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The following column is excerpted from author Eric Metaxas’s book, “Miracles: What They Are, How They Happen, and How They Can Change Your Life” (Plume/Oct. 13, 2015), now in paperback from Plume.
Mark Twain said that if you dissect a joke, you kill it, just as you must kill a frog before dissecting it. Of course there’s some truth to this. If you must explain why something is funny, you will almost certainly kill the humor. There are many who say the same thing about faith and miracles. They are in love with the idea of believing, with the ineffable magic of it, and don’t think any of it should be examined too closely. For these people, exactly what one believes in matters less than belief itself, and they don’t want to get too close to the details of it, lest they eff the ineffable and the fairy dust be blown away. But true belief is really not like frogs and jokes at all. We must examine what we believe. We must blow away the fairy dust. Though there is great mystery involved, it’s not all mystery. Exactly what we believe is vitally important. Do we believe in something that’s really true? Or are we afraid to find out? We have to separate the fake miracles from the real ones, or we do the real ones a grave injustice and do the truth itself an injustice too.
It is vital that we not have a “Disney” theology that only says “Believe!”—one that is merely about childlike wonder—because if we aren’t careful with what we believe in, we will end up believing in anything. To believe in anything is to potentially believe in nonsense, some of it downright harmful. It’s one thing for children to believe in Santa Claus and the Tooth Fairy, but at some point we need to grow up and be able to deal with the fact that some things are actually not real. If an adult really believes in Santa Claus or in the Tooth Fairy, we know that something is wrong. We wouldn’t humor such a person, but we might consider having him committed.
So when we talk about miracles, we talk about things that, to some extent, must be criticized and understood, otherwise we are merely being so open-minded that we are simply gullible. It’s one thing to be innocent and another thing to be naive or willfully ignorant. By critically examining things like the phenomenon of life on Earth, or the existence of the universe, or the resurrection of Jesus, or the healing of my friend Paul’s marriage, we help determine if these things really are miraculous, or aren’t. If it turns out that through our critical examination we discover that they are actually not miraculous, that’s all to the good. We want to know what is actually miraculous and what is not actually miraculous. True faith is not a leap in the dark; it’s a leap into the light. We shouldn’t be afraid of the facts. If God is God, he is the God of reality and facts and science and history.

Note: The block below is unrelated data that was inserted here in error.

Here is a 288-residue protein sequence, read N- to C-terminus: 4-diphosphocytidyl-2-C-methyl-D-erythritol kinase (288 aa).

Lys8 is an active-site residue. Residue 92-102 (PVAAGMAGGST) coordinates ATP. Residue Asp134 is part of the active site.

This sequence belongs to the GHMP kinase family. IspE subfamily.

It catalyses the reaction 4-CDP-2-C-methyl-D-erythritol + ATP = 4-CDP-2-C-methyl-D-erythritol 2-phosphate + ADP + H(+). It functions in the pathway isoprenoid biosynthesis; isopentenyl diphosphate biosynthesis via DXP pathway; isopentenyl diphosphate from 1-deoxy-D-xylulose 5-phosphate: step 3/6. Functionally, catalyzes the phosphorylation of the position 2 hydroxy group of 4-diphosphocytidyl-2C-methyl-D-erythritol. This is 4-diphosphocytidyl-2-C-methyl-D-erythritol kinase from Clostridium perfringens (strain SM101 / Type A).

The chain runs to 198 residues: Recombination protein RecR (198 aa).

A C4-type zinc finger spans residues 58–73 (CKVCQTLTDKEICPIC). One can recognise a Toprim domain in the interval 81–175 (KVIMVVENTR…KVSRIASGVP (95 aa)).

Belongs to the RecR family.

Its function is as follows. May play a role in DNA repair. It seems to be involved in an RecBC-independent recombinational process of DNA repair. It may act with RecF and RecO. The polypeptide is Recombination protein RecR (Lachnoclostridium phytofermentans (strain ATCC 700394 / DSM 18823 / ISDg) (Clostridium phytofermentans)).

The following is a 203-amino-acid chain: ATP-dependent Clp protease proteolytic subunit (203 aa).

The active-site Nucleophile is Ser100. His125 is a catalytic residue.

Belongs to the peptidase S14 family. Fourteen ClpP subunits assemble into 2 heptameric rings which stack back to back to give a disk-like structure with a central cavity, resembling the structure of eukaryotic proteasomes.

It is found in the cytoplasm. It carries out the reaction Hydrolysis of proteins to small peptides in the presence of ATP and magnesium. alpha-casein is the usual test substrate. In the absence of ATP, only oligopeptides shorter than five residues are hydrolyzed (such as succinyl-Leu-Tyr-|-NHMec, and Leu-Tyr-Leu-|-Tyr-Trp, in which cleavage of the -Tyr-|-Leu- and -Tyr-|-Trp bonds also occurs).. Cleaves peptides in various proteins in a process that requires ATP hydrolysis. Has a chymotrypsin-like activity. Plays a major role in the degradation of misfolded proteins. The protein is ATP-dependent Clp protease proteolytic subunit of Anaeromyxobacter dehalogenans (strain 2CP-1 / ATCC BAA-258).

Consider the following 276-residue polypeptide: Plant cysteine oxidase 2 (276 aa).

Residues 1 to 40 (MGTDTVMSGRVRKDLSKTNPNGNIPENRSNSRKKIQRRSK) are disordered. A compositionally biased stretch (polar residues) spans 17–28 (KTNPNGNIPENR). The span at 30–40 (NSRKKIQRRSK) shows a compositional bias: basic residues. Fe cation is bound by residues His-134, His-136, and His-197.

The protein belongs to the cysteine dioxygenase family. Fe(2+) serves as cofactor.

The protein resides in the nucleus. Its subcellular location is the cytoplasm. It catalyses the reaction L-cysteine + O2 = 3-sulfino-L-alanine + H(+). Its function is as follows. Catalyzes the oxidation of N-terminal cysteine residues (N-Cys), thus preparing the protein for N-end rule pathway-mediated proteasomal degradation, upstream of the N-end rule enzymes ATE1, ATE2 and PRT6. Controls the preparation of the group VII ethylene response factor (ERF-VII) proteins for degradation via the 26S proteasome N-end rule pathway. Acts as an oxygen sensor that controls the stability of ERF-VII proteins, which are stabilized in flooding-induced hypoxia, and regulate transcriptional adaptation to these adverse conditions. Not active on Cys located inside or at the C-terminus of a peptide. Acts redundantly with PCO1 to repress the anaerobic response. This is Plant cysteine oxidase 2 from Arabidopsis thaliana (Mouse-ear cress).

So the facts matter. They aren’t beside the point. If something turns out to seem genuinely miraculous, then we are free to enjoy it, to rejoice in it, and to celebrate the true wonder of it. We don’t need to hedge our bets. When we finally know something to be true and real, we can really leap and shout with abandon, because we’ve determined that the thing we are leaping and shouting about is worth leaping and shouting about. If it turns out that the thing we believed in or wanted to believe in is not true and real, we may experience a momentary letdown, but in the end we will be in a far better place than if we had blindly clung to something that was really just wish-fulfillment or a feel-good invention or a flight of fancy.
We are therefore not talking about the mushy idea that lurks behind such pop-cultural clichés as “Miracles happen!” or “Believe!” Those sloppy and vague concepts only add to the confusion about miracles. They add to the thoughtless and uncritical view of these things, so that everything wonderful is thought to be a miracle, when everything wonderful is actually not a miracle, in the sense that we mean. We need to be brave enough to dissect a frog now and then, to see what’s inside. In the case of real miracles, they are never in danger of disappearing just because we look at them. If they are real miracles and are from God, they can stand being poked at and examined.
Eric Metaxas is the New York Times #1 bestselling author of “Miracles,” “Bonhoeffer,” “Seven Men,” “Seven Women,” and “Amazing Grace.” He’s the host of The Eric Metaxas Show, a nationally syndicated radio talk show. He was the keynote speaker at the 2012 National Prayer Breakfast in Washington DC, and he speaks to tens of thousands around the U.S. and internationally each year. His writing has appeared in the New York Times, The Atlantic, The Wall Street Journal, Washington Post, Christianity Today, and First Things. He is founder and host of Socrates in the City in New York City, where he lives with his wife and daughter.
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